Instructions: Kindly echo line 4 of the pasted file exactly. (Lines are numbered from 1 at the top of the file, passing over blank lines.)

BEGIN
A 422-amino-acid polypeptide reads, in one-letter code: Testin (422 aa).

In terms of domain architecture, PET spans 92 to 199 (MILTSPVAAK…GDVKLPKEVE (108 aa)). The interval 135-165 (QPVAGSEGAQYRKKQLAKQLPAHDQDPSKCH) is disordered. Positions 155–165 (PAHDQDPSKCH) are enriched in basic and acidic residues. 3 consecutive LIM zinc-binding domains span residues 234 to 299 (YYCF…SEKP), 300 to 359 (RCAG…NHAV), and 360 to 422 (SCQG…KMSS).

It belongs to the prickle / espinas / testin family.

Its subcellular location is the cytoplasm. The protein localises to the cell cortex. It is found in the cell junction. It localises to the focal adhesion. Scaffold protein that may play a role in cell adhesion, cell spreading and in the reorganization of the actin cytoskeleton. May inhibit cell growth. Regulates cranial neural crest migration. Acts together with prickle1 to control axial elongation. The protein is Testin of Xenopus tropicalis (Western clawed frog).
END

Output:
Its subcellular location is the cytoplasm. The protein localises to the cell cortex. It is found in the cell junction. It localises to the focal adhesion. Scaffold protein that may play a role in cell adhesion, cell spreading and in the reorganization of the actin cytoskeleton. May inhibit cell growth. Regulates cranial neural crest migration. Acts together with prickle1 to control axial elongation. The protein is Testin of Xenopus tropicalis (Western clawed frog).